A seaweed called sargassum is invading coastal Mexico, and scientists aren't sure why. "It's complicated," says Mengqiu Wang, a postdoctoral researcher at the University of South Florida College of Marine Science.
Sargassum is a "critical marine habitat" out on the open ocean, providing shelter and food to sea life, but it poses health risks to coastal ecosystems including humans, Wang says. Since 2011, sargassum has been flooding shorelines in the Gulf of Mexico and the Caribbean Sea, confounding researchers because the brown macroalgae used to bloom -- and stay -- in the middle of the ocean. That's no longer the case.
Wang and her team maintain a satellite-based sargassum watch system, showing how the sargassum is dispersed across the Caribbean with images from NASA. Her goal is to further develop predictive algorithms to determine whether sargassum will continue be an issue for coastal communities in upcoming years.
I traveled to Akumal and Tulum on Mexico's Yucatan Peninsula with marine biologist, photographer and SeaLegacy co-founder, in late July. The purpose? To profile her -- her life and her work, which happen to be closely linked. We also found a lot of sargassum.
I set off to learn more about this smelly algae and why it was wreaking havoc on coastal Mexico.
Sargassum is a good thing, just not on the coast
On land, sargassum smells like rotten eggs and takes away from the beauty of the beaches. In some cases, like in the Sian Ka'an Biosphere Reserve (pictured above), the seaweed covers the sand almost entirely. At that level, the seaweed can prevent turtles from nesting, as they can get tangled and stuck -- or have trouble reaching the beach at all.
A study suggests that sargassum on beaches can exacerbate preexisting health conditions in humans, or cause new ones. The research highlights everything from respiratory ailments like asthma and headaches to memory loss, all attributed to the toxic gases produced as the seaweed dies, such as hydrogen sulphide and ammonia.
As the sargassum approaches the shore and begins to decay, it uses up more oxygen, creating what Wang calls a "low-oxygen zone." That means coral reefs, sea grass, fish, turtles and other sea life can be starved of oxygen by sargassum in coastal waters.
In the coastal town of Akumal, Mexico, Mittermeier and I encountered teams of people, pitchforks in hand, piling the sargassum into trailers to move it away from tourists. "People aren't coming here [because of the seaweed]," one employee told us. I can confirm that rotting sargassum smells awful, even from a distance, and it's an eyesore for visitors expecting white sandy beaches.
What causes it?
Melting polar ice mixing with salt water could be causing the sargassum to grow and spread more than in previous years, Mittermeier says. She also mentions deforestation in the Amazon and an increase in the use of fertilizer running into the Amazon River, and then into the ocean, as another possible cause.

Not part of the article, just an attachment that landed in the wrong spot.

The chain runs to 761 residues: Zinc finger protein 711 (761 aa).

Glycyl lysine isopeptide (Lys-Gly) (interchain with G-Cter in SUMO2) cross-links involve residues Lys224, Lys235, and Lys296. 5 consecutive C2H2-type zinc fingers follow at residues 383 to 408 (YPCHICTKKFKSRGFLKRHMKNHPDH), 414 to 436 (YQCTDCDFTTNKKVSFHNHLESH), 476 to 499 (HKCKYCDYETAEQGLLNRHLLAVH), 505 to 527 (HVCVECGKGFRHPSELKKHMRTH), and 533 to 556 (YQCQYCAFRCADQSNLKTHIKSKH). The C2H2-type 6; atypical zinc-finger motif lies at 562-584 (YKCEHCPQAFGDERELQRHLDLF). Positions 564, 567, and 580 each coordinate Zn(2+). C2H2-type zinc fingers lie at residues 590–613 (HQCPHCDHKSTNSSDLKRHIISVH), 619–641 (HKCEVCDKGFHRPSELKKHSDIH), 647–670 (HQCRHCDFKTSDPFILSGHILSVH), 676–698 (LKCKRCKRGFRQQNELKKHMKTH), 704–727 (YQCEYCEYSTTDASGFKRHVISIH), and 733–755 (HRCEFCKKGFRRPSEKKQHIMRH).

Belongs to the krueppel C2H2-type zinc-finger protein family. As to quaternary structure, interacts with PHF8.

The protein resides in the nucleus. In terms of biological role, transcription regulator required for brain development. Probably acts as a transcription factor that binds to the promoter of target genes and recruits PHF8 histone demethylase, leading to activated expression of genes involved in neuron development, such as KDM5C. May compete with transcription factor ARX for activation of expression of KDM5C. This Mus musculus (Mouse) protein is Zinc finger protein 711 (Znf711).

Wang's research supports deforestation in the Amazon as a potential cause, which she detailed in a recent study she and her colleagues published in the journal Science. As fertilizer in the runs off into the Amazon River and eventually the ocean, it creates "increased nutrient conditions that stimulates the sargassum," Wang says. In the middle of the ocean, sargassum typically doesn't have a lot of nutrients to stimulate its growth, but the fertilizer run-off could be feeding it and helping it grow.
As more sargassum blooms, there's a better chance of it reaching the coast and hurting local communities, in terms of both tourism and health care, from repeated exposure to the toxic gases.
There are also theories that dust from the Sahara Desert and shifting surface water off the coast of west Africa contribute to the increase in sargassum growth.
The 'new normal'
Sargassum isn't new. Christopher Columbus wrote about it in the 15th century, Wang says.
However, she and other scientists at the University of South Florida are studying a "great Atlantic sargassum belt," a continuous stretch of sargassum that spans from West Africa to the Gulf of Mexico -- roughly 5,500 miles -- dubbing it "the world's largest macroalgal bloom." That's not typical.
And regardless of the specific cause, or causes, of the sargassum growth, there's one thing all of these theories have in common: Something far away is contributing to changing conditions on these beaches in Mexico, hurting tourism and making the area less hospitable for the humans, animals and plants here.
Wang is fascinated by sargassum and plans to continue researching it to better understand why it has grown so much since 2011. She's also working on algorithms to help better predict the size and location of next year's sargassum blooms. Either way, her research suggests that sargassum clogging up coastal waters could become the "new normal."